Notes: silky smooth milk chocolate base with citrus sweet notes. Luxurious rich, deep fragrance with soft, citric acidity finish
Process: Washed Arabica
Altitude: 1300-2000 MASL
Varietals: Caturra, typica, bourbon, Catuai, Catimor
Region: North-West Peru
Certification: Organic, Rainforest Alliance
A strong, pleasing coffee with chocolate and cocoa central to its flavour profile, think hot chocolate with cinnamon and a bit of malt powder. Works well as an espresso, complex as a brewed coffee.
Peru is quickly building a global reputation for producing traditionally cultivated, shade grown, high quality Arabica beans. This wasn’t always the case.
There are more than 110,000 coffee growers in Peru, most live on 2 or 3 hectares, hours away from the comforts of electricity and running water. Peruvian coffee farmers' landholdings are small, and the country's typical micro-wet-milling operation is even smaller.
After processing their coffee, most farmers hike their beans by foot or mule into the nearest town—a trip that can take anywhere from thirty minutes to eight hours. On Saturdays, the plaza of the closest town becomes a buying and selling station for the surrounding remote coffee growers. Farmers sell their coffee and buy goods for their homes before heading back up the mountainous foot trails. An unfortunate--but all too common--experience at these buying and selling plazas is the arrival of only one buyer, which can dramatically decrease the price paid to farmers for their coffee.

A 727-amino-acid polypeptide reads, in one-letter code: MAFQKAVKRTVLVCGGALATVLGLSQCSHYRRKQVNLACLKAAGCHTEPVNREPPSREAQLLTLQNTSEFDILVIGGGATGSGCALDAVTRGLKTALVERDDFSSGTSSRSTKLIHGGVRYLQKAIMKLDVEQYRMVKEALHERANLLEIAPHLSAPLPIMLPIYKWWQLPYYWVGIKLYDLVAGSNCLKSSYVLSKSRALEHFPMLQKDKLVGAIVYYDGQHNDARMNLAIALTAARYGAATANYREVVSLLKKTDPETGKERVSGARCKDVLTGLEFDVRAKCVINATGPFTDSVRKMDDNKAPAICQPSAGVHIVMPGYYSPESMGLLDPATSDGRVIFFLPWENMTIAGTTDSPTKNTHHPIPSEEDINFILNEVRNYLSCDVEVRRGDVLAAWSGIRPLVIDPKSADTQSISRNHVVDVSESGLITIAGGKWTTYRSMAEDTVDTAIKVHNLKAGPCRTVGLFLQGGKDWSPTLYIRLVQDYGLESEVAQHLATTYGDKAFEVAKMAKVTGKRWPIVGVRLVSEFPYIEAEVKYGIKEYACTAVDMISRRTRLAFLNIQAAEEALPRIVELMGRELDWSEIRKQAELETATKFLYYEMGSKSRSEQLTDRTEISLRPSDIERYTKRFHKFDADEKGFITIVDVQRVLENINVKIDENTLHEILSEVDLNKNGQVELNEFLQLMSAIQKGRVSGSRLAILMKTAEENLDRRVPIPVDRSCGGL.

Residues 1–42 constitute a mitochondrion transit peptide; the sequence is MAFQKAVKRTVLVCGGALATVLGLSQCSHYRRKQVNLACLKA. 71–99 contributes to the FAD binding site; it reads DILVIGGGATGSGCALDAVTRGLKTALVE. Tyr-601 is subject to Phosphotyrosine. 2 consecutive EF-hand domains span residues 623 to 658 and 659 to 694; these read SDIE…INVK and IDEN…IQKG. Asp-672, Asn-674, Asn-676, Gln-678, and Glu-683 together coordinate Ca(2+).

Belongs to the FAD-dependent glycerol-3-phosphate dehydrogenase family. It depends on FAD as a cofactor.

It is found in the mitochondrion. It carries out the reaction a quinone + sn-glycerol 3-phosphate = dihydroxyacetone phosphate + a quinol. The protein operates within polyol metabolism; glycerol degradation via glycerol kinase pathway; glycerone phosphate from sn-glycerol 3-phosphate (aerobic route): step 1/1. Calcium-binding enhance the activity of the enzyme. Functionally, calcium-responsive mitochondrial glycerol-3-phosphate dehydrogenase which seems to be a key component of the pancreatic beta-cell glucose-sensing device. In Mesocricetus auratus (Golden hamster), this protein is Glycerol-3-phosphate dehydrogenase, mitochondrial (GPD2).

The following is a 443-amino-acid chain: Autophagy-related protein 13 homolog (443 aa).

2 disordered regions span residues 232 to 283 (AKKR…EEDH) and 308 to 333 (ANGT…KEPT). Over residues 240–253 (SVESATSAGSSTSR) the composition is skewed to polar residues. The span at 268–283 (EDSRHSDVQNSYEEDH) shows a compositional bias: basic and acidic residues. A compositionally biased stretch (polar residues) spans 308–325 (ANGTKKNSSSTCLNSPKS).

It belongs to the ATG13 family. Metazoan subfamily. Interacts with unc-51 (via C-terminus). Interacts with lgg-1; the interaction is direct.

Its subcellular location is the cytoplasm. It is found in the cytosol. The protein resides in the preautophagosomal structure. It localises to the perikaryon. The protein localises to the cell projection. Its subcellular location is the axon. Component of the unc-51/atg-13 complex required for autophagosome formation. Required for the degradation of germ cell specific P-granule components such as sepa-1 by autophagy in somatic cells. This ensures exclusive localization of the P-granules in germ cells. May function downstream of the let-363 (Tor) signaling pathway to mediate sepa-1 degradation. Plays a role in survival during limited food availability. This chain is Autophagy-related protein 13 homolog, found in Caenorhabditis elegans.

During the last decade, Peru’s smaller cooperatives consolidated their movements to protect those exploited by traditional trading practices. An estimated 15-25% of Peru’s smallholders now belong to co-ops linked with Fair Trade and Organic networks, which has led to Peru becoming the second largest supplier of Fair Trade certified coffee, and one of the world’s top Organic producers. These cooperatives have built infrastructures for improving coffee quality, processing and exporting, training for farmers into certified organic production and social development projects.
The benefits extend beyond fair trade pricing for the farmers. The farmers are organized, developing a sense of solidarity and identity through participation in their cooperatives. They have the ability to own and control their means of production. One farmer shares her reflections, "Before there were no trainings. But now they tell us about the roles of men and women. You learn to value yourself. You learn about participation." Sip. Savour. Be part of this change.
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